"Demystifying Dissertation Writing by Peg Boyle Single is a wonderful tool for assisting students through the rocky road of dissertation writing. By using a thorough and relatable writing style, having advisors and students as an audience, addressing the human topics of dissertation writing, providing visual process markers and tools, and believing in student/literature engagement, Single has written an amazing book for both advisors and students alike. I would recommend this book to anyone who works with any graduate students who are considering continuing their studies and those who are already in a doctoral program."

    NACADA Journal (National Academic Advising Association)

    "Any college-level library needs Demystifying Dissertation Writing, a powerful reference on dissertation writing. Humor and a converstational style may be unexpected side benefits here but they drive an informative and readable text on how to start, sustain and finish a dissertation."

    Midwest Book Review

    “I was so impressed with this book that I offered to write the foreword for it.”

    Rick Reis, editor of the Tomorrow's Professor eNewsletter

    "Whether you’re inching towards a dissertation topic, choosing an adviser or already coping with the last stage of doctoral work, this book will be a life-saver. Demystifying Dissertation Writing is for anyone who wants to increase their writing productivity and especially for those who experience anxiety, blocking, impatience, perfectionism, or procrastination when they write. Through easy-to-follow steps, Single helps you rise above all these barriers and become a fluent writer. She has managed to package into this book her expertise as a writing seminar organizer and a writing coach and it is just what academe needs."

    JoAnn Moody, Faculty Development and Diversity Specialist, www.diversityoncampus.com and author of Faculty Diversity: Problems and Solutions.

    "Dr. Single has written the definitive text on how to start, sustain, and finish a dissertation. Her book describes what she calls her 'Single System for Academic Writing.' Her system is directed toward dissertation writers in the humanities and social sciences. The text is at once practical, accessible, and, in her aptly chosen descriptor, 'streamlined.' Starting with choosing a topic and advisor, Dr. Single adeptly takes the reader through the necessary dissertation tasks of preparatory reading and note-taking, crafting clear focus statements and outlines, creating regular writing routines and overcoming writer’s block, and finally revising. I now have the quintessential writing text that I can recommend to all my doctoral students, regardless of the research genre they will be using."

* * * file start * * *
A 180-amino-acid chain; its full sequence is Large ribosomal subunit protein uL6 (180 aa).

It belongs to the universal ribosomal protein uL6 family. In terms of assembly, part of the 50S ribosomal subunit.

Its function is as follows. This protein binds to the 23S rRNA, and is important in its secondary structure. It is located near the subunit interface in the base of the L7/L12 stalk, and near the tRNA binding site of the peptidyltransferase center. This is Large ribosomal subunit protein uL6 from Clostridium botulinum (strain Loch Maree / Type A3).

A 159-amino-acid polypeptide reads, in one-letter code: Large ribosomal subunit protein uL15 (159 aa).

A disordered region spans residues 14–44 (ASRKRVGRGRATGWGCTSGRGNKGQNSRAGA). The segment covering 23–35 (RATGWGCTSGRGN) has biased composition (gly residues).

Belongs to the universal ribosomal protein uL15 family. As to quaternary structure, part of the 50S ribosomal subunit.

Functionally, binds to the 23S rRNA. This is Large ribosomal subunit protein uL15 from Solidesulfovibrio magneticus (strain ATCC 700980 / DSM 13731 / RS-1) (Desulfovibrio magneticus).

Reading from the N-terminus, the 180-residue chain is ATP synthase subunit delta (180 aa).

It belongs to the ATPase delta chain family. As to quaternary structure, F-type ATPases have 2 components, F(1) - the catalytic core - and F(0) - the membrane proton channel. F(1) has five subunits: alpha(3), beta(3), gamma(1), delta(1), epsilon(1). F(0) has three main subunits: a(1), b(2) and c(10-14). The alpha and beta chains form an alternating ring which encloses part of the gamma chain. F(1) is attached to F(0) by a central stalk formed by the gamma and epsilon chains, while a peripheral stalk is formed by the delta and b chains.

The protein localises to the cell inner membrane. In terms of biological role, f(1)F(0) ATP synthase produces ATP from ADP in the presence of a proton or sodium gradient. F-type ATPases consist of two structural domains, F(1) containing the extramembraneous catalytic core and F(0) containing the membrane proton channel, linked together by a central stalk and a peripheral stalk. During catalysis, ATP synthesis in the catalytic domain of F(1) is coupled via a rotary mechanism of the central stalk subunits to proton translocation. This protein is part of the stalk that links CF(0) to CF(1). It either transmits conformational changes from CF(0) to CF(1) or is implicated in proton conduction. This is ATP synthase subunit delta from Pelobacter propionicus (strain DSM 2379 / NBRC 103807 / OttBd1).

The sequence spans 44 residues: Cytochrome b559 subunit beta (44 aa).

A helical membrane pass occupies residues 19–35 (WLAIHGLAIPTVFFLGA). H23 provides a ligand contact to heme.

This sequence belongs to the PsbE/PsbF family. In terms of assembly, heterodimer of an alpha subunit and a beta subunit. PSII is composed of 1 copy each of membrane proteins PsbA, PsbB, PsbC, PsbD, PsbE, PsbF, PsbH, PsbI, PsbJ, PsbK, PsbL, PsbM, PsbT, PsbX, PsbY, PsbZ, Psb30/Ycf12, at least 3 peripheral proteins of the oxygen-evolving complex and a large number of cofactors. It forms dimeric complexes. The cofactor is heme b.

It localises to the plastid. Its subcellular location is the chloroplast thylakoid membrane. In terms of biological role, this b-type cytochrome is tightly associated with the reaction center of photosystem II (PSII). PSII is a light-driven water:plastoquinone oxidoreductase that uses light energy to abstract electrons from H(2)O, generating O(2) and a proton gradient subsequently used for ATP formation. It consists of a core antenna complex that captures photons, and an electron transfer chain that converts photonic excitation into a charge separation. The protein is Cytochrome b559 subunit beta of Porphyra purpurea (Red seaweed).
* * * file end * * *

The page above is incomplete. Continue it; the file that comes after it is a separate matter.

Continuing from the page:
Robert J. Nash, Professor & 2003 University Scholar in the Social Sciences and Humanities, University of Vermont & author of .

    "I highly recommend this book to all directors of doctoral programs. Demystifying Dissertation Writing provides a blueprint for facilitating a dissertation writing seminar. Our students and their advisers rave about Peg’s seminar and her book."

    Susan Hasazi, Stafford Distinguished Professor of Education Leadership & Special Education and Director of the Doctoral Program in Educational Leadership & Policy Studies, University of Vermont

    As someone who directs programs to help graduate students become effective teachers on top of productive researchers, I am delighted to be able to bring Single’s book and system to these students’ attention—and to recommend it as well to faculty directing dissertations. In a compact, practical, and engaging way, Single shares ideas that should make the writing ‘load’ of academic life that much easier for all of us.

    Michele Marincovich, Director of the Center for Teaching and Vice Provost for Undergraduate Education, Stanford University, and past Executive Director of the POD Network.

    “Written with humor in a friendly, conversational style, this book makes explicit the too often implicit aspects of successfully researching and writing a dissertation. Readers will feel that they have a guide-at-their-side (and a stern task master in the form of Peg Boyle Single in their conscience) as they learn about and acquire the habits of fluent writing–reading interactively, taking citeable notes, outlining, and writing and revising their dissertations.”

    Barbara E. Lovitts, author of Making the Implicit Explicit and Leaving the Ivory Tower